My pool pump broke. And if you bear with me a moment, I’ll explain what this has to do with electronics.
Two years ago I bought an above-ground pool: the entire investment – pool, pump/filter system, installation etc. – was several thousand dollars. In my family, that’s a significant chunk of change. We spent another couple of thousand on a deck.
About 4 weeks ago – just around the time I agreed to host 25 people for a surprise 50th birthday party for my husband – the pump began to make a screeching noise. I called the retailer, which is also the manufacturer, and found that:
- They do not warrantee their products beyond 1 season.
- They do not stock spare parts locally.
- They no longer carried the 1.5 horsepower (hp) motor on the pump because they now make a 2 hp motor. Even if they did make the 1.5, they wouldn’t fix the pump. I’d have to take it to a machine shop.
- They won’t order a replacement pump by phone -- I’d have to drive to the store to order it and if I was lucky, it will be in the store within two weeks. They won’t install it; I’d have to do it myself or hope I could find a pool service company that is not crazy busy in early July.
So I just hung up on the store clerk.
Next stop: the yellow pages/Google. I left messages for 5 pool-service providers. One week passes: no calls.
So I called a second pool retailer. They said detach the pump, bring it down and they’ll try to fix it. The pump weighs about 50+ lbs. and although I’m pretty strong, I’m 52 and the thing is really heavy. Nonetheless, I hump the pump to the store, about 12 miles away.
They do not carry or service that brand. Sorry, ma’am.
So I transport the pump back home, and by now my pool is looking nasty, so I try to hook up old pump unsuccessfully and water spurts everywhere. At this point I cry.
Now, back to the yellow pages/Google. This time, I connect with a pool supply wholesale distributor -- an organization that answered its phone and genuinely tried to help me. They referred me to a pool service company that I called and e-mailed. They responded within 20 minutes. Through a series of communications, I found my pump vendor not only doesn’t support its products, it builds them so that no other vendor is compatible. In short, I was no longer looking at replacing a motor/pump – I was replacing a whole filter system to the tune of $600 – plus labor.
After the pool-service company, which I had not spent a single dollar with so far, listened to my story and reviewed photographs of my pump situation, they determined they could buy me a 1.5 hp pump and retrofit it to my existing filter system. They could be there in 3 days -- a comfortable margin before the party.
So, you ask, what does this have to do with electronics?
There’s this sneaky little thing in the industry known as obsolescence or end-of-life (EOL). It’s when a component maker stops making a product for various reasons. For an OEM, this always creates a dilemma: if you’ve designed this component into your equipment, and your product has a lifespan of years or even decades, you may need to replace that part at some point.
There are companies that specialize in EOL/obsolescence. Had there been one in the pool pump industry, they would have known the 1.5 hp motor was on its way out. They would have bought any leftover 1.5 hp motors, and gotten its design and manufacturing specs from the vendor. If they had determined there would be ongoing demand for 1.5 hp motors (there is a significant installed base of above-ground pools in the New England area), they might have made a few just to make sure they could and that the motors worked.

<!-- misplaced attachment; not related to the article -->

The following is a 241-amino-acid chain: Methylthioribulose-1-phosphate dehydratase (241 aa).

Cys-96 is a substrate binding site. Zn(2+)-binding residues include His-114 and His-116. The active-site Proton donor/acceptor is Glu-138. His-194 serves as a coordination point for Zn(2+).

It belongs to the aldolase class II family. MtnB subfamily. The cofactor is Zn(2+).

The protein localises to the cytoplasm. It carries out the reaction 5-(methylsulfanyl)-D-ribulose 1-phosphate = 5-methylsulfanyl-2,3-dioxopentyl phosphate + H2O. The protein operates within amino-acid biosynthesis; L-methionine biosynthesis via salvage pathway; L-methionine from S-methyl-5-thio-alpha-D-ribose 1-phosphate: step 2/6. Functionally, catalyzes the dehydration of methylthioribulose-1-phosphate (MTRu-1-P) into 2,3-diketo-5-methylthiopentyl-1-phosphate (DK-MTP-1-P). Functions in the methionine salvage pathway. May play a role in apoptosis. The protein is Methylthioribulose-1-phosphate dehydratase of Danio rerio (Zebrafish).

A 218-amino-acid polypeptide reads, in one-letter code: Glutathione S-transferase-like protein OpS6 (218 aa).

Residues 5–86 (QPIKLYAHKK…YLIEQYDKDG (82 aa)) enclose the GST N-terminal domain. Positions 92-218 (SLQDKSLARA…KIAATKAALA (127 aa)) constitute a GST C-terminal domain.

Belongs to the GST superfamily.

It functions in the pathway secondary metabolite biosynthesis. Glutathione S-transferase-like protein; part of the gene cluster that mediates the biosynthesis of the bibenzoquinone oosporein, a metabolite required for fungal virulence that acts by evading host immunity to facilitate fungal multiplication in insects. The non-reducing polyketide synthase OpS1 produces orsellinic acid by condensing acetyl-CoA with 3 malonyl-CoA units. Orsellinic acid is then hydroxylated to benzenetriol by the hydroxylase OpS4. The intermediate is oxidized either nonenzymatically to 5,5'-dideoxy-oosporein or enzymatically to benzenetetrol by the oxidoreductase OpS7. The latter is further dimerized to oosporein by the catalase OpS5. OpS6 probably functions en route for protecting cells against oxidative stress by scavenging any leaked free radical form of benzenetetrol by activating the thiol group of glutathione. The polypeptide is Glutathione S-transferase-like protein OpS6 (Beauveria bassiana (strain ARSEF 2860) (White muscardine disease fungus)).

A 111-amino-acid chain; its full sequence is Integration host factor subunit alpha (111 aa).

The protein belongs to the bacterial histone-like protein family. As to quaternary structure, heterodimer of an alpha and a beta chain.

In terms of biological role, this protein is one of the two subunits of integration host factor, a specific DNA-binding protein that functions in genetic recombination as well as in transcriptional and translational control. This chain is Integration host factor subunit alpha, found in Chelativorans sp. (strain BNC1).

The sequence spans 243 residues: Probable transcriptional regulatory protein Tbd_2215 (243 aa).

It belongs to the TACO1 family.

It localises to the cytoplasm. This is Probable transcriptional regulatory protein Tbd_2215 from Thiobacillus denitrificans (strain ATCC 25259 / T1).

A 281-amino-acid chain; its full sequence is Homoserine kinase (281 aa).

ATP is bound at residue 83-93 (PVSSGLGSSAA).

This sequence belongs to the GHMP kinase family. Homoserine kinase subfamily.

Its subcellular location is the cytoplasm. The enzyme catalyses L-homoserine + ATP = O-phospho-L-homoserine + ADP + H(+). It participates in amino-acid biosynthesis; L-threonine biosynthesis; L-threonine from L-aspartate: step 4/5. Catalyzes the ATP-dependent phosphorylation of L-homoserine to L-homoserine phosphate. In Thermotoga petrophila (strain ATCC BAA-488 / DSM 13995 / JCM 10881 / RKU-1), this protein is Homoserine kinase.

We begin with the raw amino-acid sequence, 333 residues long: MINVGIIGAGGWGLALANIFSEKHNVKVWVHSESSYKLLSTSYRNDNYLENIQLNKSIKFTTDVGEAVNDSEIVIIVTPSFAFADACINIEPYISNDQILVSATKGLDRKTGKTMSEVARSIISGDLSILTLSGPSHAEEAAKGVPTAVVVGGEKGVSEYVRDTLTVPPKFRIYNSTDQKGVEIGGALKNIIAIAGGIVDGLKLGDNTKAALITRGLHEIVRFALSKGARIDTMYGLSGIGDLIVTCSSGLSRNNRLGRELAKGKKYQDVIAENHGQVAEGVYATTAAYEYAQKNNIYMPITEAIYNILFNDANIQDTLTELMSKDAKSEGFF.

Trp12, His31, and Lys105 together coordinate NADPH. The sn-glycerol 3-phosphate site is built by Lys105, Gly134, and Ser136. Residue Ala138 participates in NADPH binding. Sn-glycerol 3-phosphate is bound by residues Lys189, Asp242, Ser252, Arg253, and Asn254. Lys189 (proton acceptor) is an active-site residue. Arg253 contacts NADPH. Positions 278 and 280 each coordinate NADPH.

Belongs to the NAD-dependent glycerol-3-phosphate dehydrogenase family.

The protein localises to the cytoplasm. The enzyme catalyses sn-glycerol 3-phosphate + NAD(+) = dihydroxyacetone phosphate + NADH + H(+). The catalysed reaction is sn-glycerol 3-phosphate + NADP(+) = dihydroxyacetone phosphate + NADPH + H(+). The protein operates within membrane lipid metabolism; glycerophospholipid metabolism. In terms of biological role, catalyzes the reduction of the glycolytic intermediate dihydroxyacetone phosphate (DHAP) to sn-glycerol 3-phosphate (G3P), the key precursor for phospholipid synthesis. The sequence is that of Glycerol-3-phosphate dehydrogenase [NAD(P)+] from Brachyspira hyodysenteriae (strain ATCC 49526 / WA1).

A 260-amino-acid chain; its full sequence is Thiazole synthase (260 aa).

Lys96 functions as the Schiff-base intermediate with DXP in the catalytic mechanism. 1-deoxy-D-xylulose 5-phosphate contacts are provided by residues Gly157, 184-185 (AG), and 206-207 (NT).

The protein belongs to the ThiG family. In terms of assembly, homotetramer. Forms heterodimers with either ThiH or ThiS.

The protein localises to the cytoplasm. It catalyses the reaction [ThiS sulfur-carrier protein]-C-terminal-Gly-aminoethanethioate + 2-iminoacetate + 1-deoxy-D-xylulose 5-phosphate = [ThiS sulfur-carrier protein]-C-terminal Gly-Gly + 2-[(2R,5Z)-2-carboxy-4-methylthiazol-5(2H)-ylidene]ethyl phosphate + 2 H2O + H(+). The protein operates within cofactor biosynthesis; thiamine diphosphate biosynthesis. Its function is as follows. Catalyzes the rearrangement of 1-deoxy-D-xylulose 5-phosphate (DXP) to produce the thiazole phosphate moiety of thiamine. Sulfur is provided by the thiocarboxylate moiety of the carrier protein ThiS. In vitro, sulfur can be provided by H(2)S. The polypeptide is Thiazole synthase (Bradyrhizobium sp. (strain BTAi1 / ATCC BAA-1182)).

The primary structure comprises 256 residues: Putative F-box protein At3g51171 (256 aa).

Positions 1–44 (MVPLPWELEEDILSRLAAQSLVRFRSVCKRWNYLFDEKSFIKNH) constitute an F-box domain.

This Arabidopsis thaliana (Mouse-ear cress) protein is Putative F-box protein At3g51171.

If there were enough customers that needed these motors, one of these companies would schedule a production run. Once the motors were done, the EOL vendor would back the performance of the motors. If there was a problem, they’d be at the end of the phone. If they couldn’t directly service the motor/pump, they’d know who would. In short, they would have helped a customer with an investment in a pool keep the pool working for a while longer.
(A side note: The pool itself has a 10-year warrantee; oddly enough, the pump and the filter don’t. I’m not sure why I bought a pool that would outlast its most crucial components. In fact, I should know better, II write about purchasing for a living. I made a bad decision. But I suspect this sounds familiar to some of you.)
My pool pump situation is magnified 100-fold if the component in question is a semiconductor and the end-product is a military aircraft, MRI machine or a missile defense system. The folks that invested hundreds of millions of dollars in these systems need them to last for decades. If one part fails, is discontinued or the vendor goes away, folks with a lot more at stake than a pool are faced with a big problem. They are trying to repair a system with a part that no longer exists.
Companies such as Rochester Electronics -- a neighbor of mine in Newburyport, MA -- exist solely to prevent this type of problem. They’ll buy the EOL inventory, and they’ll buy the die, masks and IP of the semiconductor. If that’s not available, Rochester will re-create the part so it performs exactly like the original. They will stock it and ship it to the end customer. In short, they will do everything and more that my pool pump vendor should have done in the first place.
My problem was just a pool — there are folks out there that are facing the exact same problem with their missile defense system or life-saving medical equipment. Electronics buyers should be aware that EOL/obsolescence companies exist, and the good ones are authorized by component suppliers. In the upcoming months, Electronics Purchasing Strategies will be profiling these companies and talking about some of some the real mission-critical situations they’ve faced.